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Family-friendly ‘The House with a Clock in Its Walls’ is scary but not scarringly so

JACK BLACK
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Director Eli Roth draws on his horror movie roots with this children's movie

Wait, what? Has Eli Roth, the director credited with kickstarting “torture porn” with works like Cabin Fever and Hostel, actually gone and made a children’s movie? Yes, he has, and it makes sense in a way. Having been born in 1972, Roth is the perfect age to have grown up watching such off-kilter kiddie flicks as The NeverEnding Story, Return to Oz, and The Monster Squad. With such films filling his formative years, it’s really no surprise that Roth would eventually take a stab (so to speak) at making his own contribution to the genre, and now he’s done so with an adaptation of John Bellairs’ popular novel, The House with a Clock in Its Walls.

For those unfamiliar with the book, The House with a Clock in Its Walls tells the story of recently orphaned Lewis Barnavelt (Owen Vaccaro) who comes to live in a decidedly spooky house with his eccentric uncle Jonathan (Jack Black). The rumor around town is that Jonathan is an axe murderer, but as it turns out he’s just a plain old witch, as is his equally weird neighbor Mrs. Zimmerman (Cate Blachett).

Once that truth is revealed, Jonathan reluctantly agrees to take young Lewis on as a warlock in training. Unfortunately, the deceased former owner of the house, evil wizard Isaac Izard (Kyle MacLachlan), has also developed an interest in the lad. Specifically, the undead villain hopes to trick the boy into securing the means necessary to bring about the end of all human life on the planet. As you might guess from the movie’s title, this plan involves a doomsday clock secreted away within the walls of Jonathan’s abode.

It’s a serviceable enough plot for a serviceable enough movie. The film is aimed squarely at pleasing kids and it doesn’t strive too hard to accomplish anything else. Neither does the cast. As the sarcastic, but jocular Jonathan, Jack Black mostly mugs and grimaces his way through his role. That’s no big deal, though, since that’s pretty much what you hire Jack Black for to begin with. Multiple Oscar winner Cate Blanchett seems to be having fun playing a practically perfect Poppin-esque witch with a penchant for all things purple, but there’ll be no awards for her this time around.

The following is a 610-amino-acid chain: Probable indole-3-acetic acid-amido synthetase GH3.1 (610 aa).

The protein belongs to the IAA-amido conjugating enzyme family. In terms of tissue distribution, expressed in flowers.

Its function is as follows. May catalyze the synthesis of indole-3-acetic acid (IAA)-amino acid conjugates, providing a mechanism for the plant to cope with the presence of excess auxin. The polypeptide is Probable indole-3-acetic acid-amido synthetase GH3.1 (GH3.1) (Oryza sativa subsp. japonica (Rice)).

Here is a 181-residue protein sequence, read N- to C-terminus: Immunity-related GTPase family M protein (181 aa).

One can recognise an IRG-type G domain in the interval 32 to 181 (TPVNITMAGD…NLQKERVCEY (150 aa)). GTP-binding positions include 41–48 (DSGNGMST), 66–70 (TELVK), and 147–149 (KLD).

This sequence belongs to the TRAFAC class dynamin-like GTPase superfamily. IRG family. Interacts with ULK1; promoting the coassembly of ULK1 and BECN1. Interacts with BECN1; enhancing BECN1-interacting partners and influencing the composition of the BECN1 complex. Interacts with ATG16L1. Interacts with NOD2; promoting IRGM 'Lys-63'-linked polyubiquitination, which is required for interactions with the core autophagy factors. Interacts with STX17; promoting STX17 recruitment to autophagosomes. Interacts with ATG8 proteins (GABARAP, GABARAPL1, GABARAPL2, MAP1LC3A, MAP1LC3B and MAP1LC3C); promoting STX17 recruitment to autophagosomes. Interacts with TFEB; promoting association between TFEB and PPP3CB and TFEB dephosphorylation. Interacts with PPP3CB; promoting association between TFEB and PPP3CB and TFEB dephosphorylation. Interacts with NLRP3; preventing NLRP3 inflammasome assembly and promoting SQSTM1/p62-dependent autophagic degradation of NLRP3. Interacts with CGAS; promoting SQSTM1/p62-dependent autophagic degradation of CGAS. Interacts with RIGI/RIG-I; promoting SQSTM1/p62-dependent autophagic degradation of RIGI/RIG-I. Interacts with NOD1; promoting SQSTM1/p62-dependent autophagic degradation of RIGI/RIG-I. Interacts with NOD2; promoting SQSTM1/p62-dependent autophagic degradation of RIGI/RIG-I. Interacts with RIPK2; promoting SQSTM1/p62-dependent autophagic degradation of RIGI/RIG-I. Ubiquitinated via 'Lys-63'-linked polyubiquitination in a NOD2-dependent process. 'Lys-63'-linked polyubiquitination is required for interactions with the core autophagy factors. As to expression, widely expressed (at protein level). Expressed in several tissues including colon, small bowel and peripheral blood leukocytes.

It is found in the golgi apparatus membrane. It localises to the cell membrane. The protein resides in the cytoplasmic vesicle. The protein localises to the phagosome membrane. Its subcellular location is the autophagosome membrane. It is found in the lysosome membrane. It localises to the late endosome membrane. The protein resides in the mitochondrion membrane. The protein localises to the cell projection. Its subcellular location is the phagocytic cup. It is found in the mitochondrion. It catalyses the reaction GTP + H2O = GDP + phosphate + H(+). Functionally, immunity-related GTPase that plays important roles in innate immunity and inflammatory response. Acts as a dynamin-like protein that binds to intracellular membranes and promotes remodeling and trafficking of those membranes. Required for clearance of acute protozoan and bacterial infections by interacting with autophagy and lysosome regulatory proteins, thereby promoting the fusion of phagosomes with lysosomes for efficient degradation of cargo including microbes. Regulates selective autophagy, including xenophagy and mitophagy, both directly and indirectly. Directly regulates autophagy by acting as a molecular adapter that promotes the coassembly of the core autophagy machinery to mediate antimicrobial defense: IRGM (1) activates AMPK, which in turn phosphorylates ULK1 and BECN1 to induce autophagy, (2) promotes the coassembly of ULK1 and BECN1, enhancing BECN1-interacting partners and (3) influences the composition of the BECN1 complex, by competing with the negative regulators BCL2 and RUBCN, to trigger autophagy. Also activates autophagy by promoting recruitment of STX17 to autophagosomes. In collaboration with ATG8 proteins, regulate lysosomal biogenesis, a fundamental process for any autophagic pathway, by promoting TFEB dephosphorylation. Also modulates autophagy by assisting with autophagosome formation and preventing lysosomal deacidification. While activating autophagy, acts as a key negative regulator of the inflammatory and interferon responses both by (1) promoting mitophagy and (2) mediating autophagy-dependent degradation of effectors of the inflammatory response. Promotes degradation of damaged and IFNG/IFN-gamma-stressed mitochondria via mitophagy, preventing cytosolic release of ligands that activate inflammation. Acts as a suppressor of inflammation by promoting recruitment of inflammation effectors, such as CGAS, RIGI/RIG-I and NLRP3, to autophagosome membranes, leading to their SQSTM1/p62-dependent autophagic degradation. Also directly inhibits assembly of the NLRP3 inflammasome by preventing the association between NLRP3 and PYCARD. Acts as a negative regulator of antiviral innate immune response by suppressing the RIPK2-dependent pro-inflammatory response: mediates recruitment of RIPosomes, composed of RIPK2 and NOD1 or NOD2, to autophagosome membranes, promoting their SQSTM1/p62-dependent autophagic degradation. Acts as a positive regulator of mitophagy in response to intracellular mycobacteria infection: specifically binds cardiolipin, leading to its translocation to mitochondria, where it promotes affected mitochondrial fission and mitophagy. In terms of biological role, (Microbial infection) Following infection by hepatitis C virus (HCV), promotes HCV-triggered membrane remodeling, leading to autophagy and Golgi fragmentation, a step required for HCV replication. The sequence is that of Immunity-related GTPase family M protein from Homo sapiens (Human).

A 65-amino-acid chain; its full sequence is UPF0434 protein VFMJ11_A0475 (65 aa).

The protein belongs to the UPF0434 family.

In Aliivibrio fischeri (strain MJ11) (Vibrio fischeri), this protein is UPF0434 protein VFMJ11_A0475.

As for director Eli Roth, he actually turns in better work than he’s done in a while. The film has a nice gothic look to it, though a lot of the credit for that must go to the set designers, who in turn were undoubtably inspired by Edward Gorey’s original illustrations for the book. And while there are (thankfully) no gory scenes of bodily carnage, Roth does draw on his horror movie roots to provide a few memorable images such a room full of ultra-creepy automatons. They’re just scary enough to get a rise out of the little ones, but not enough so to scar them for life. Roth is probably saving those kinds of images for his next adult-oriented undertaking.

Now, as any use of magic in children’s movies raises concern for some parents, it is noted that the film follows the Harry Potter ruleset in that some spells are considered benign while others are absolutely off limits. Basically, levitating things is okay, but attempting to raise the dead could cost you your soul. Just to make sure you know that some things are to be avoided, the film even namedrops Azazel as the source of some of the bad magic. (If you don’t recognize that name, a good Catholic or Jewish encyclopedia can help you out.)

All in all, The House with a Clock in Its Walls is a pleasant enough diversion. Those who enjoyed the Goosebumps movie (which also happened to star Black) will find similar family fare here. For others, well, the ubiquitous Disney/Pixar holiday offerings aren’t too far off.

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